There's nothing unusual looking about Gamblesby Village
Hall, an old Victorian schoolhouse in the fell-foot village
of Gamblesby, a few miles east of Penrith.
From the outside it doesn't look
like much has changed here in the hundred and fifty years
since the school was built, even the warm red sandstone
looks in pretty good shape for its' age. But things here
are not what they seem; this is no grimy Victorian schoolhouse
but a clean, green 21st century eco village hall, a transformation
led by the local community following a nasty accident which
led to the hall's closure.
"The village hall had been deteriorating
over many years," explained Bill Mitchell, secretary of
the hall committee. "It got to the stage where somebody
leant back on a chair and went through the rotten floor.
Then we knew we had to close and renovate. It was run-down,
cold draughty and damp; the only heating was four electric
heaters that burnt the top of your head and left your feet
cold," he explained as he invited us inside.
Family on a bike arrives at Gamblesby
Having seen a pub, shop and church
close, the prospect of losing another community amenity
ensured there was wide ranging community support for a hall
refurbishment project. So, with the community behind them
the committee developed plans for a project which used innovative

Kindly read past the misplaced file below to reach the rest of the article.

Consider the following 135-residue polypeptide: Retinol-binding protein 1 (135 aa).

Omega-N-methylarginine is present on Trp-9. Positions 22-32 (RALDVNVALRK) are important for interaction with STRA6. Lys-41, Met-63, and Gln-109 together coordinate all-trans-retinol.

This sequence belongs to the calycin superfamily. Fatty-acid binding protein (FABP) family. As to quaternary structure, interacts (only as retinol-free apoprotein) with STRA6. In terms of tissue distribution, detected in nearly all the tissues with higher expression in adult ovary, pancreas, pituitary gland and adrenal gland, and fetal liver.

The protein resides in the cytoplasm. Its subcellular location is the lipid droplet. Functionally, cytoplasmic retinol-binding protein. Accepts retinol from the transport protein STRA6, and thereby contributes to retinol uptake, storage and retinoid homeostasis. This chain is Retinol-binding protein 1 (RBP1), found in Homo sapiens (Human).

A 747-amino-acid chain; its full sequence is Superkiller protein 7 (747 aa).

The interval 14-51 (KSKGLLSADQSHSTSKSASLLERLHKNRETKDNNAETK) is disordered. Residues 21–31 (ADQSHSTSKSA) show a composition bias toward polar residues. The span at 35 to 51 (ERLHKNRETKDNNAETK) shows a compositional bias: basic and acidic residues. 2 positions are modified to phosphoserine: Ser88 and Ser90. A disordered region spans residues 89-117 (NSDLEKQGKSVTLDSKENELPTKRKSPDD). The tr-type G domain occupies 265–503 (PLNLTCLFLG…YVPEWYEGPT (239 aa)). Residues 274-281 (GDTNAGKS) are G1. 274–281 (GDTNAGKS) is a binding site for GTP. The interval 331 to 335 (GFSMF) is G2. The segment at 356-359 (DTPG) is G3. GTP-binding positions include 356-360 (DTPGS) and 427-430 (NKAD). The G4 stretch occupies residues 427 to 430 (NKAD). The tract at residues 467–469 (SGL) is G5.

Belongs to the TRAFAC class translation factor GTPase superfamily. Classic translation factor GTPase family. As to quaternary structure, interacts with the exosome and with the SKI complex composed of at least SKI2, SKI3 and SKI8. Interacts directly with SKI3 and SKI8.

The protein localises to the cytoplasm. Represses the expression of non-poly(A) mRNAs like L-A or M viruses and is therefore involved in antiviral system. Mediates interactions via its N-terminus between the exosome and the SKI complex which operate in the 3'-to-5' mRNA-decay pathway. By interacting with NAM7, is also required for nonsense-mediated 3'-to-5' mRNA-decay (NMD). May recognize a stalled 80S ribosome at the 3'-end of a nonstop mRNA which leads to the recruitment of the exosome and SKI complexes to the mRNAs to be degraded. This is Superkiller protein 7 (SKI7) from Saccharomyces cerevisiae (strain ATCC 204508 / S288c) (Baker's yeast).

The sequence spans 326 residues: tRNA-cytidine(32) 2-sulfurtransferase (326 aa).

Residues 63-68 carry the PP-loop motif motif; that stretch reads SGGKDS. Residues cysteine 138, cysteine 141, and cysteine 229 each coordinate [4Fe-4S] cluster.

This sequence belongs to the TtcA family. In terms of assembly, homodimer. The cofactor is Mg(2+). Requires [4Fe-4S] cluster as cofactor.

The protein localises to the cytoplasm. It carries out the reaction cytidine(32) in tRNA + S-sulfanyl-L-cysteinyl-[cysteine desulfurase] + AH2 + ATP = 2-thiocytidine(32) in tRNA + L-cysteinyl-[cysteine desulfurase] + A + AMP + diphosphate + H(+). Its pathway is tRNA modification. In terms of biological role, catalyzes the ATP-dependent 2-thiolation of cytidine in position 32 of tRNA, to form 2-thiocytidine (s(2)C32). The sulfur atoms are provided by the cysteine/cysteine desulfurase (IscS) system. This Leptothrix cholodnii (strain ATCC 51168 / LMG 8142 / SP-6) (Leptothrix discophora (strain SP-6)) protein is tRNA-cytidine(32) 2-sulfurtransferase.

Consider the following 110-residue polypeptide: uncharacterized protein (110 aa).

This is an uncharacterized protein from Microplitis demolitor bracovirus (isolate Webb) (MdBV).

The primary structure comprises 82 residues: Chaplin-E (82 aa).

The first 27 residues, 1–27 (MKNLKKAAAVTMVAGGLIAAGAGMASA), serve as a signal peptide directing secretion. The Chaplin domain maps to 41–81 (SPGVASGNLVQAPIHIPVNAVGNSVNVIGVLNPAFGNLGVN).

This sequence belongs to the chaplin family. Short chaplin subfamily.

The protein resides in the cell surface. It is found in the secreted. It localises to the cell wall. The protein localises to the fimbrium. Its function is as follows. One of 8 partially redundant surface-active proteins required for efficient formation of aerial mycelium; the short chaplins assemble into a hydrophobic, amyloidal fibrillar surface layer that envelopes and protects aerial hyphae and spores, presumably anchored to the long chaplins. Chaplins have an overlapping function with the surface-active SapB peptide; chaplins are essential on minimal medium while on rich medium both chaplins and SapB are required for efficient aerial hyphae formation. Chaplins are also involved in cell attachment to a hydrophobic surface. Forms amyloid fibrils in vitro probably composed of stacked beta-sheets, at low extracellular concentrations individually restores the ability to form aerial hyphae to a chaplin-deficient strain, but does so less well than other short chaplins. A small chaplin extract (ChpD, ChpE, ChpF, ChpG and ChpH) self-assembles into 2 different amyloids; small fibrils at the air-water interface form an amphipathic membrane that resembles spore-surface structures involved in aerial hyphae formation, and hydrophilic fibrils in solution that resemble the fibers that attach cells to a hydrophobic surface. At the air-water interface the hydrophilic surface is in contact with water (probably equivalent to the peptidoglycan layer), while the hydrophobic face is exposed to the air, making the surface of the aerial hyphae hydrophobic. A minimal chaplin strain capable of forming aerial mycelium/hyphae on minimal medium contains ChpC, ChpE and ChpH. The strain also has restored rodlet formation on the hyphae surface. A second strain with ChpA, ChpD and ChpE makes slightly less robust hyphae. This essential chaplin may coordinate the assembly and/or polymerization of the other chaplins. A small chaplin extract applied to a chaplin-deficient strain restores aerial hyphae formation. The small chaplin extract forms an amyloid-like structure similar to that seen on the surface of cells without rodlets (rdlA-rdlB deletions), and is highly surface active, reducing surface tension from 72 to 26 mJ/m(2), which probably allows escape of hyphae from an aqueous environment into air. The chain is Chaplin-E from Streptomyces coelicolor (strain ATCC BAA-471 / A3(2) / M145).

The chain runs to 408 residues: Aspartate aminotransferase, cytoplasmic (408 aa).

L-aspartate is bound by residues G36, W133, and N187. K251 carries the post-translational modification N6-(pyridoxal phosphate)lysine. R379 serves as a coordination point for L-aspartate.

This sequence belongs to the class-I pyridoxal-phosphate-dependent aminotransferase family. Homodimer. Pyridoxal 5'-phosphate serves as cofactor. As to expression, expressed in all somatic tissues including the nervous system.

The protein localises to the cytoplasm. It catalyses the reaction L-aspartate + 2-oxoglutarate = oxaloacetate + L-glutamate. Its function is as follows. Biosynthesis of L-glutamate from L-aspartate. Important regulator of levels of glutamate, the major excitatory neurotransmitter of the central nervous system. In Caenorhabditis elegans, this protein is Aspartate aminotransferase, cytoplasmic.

renewable energy and insulation technology to attract grant
funding, reduce the building's carbon footprint and ensure
low running costs. It all proved very fashionable, practical
and popular in a small village with limited funds, no gas
main and ever reducing community amenities.
"Now we use a small ground source
heat pump to run an underfloor heating system in the hall,"
explained Bill. Standing in the car park in the cold spring
air, it was hard to believe that water pumped through large
coils buried under the ground beneath our feet could pick
up enough heat from the ground to warm a pancake let alone
a village hall. But by a miracle of physics and technology
that's just what a Ground Source Heat Pump does.
Dig down a few metres almost anywhere
in the UK and the average soil temperature in the UK is
between 8 and 13ēC year round; enough to warm up cold water
slowly circulating in underground pipes by a few degrees.
That's your ground source. If you couple that with a heat
pump, a kind of fridge in reverse, then you can take this
low grade heat and with a bit of technological trickery
concentrate it to heat water up to 50ēC and feed your underfloor
heating system, radiators or hot taps. This approach is
cleaner, greener and involves lower running costs than heating
with gas, oil or electricity.
And as if to prove the magic while
it was no more the 5ēC outside, once inside the hall we
were a positively comfortable 18ēC. Bill pointed to the
old electric heaters still mounted high above our heads.
"We kept those for back-up," he explained, "but we've not
used them.We can't quite believe how good the system is.
The first time we turned it on and watched the temperature
rise to over 40 degrees it was like watching a miracle."
Of course it's not energy for free;
the heat pump needs electricity to do its' business, and
there's the capital costs of installation to factor in,
but all in all the Gamblesby hall committee reckon the running
costs of ground source are about one quarter of those for
their old electric system, and with lower carbon emissions,
they're feeling good about saving money and the planet.